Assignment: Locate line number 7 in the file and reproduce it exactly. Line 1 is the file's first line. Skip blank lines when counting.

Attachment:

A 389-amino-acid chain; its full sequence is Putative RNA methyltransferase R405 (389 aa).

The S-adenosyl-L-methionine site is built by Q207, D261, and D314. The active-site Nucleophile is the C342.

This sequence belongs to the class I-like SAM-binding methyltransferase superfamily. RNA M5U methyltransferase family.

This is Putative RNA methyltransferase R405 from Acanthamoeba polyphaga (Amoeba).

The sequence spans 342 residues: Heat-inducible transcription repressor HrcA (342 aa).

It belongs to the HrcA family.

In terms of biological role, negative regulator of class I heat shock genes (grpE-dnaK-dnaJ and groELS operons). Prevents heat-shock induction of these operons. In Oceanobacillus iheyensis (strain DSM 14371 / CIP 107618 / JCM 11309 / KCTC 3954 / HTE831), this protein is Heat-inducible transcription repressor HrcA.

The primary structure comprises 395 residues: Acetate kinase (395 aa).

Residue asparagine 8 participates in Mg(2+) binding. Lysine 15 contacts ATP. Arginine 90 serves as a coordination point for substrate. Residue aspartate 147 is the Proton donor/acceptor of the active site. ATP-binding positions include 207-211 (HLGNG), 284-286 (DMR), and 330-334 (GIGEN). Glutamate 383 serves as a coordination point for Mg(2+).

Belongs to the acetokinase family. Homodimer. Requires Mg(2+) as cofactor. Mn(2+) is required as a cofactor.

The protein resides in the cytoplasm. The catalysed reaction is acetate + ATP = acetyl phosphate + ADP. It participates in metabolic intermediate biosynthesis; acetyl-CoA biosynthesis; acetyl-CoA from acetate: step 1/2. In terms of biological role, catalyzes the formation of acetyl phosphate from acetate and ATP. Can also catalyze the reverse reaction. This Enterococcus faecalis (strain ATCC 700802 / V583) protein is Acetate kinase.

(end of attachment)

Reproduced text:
In terms of biological role, negative regulator of class I heat shock genes (grpE-dnaK-dnaJ and groELS operons). Prevents heat-shock induction of these operons. In Oceanobacillus iheyensis (strain DSM 14371 / CIP 107618 / JCM 11309 / KCTC 3954 / HTE831), this protein is Heat-inducible transcription repressor HrcA.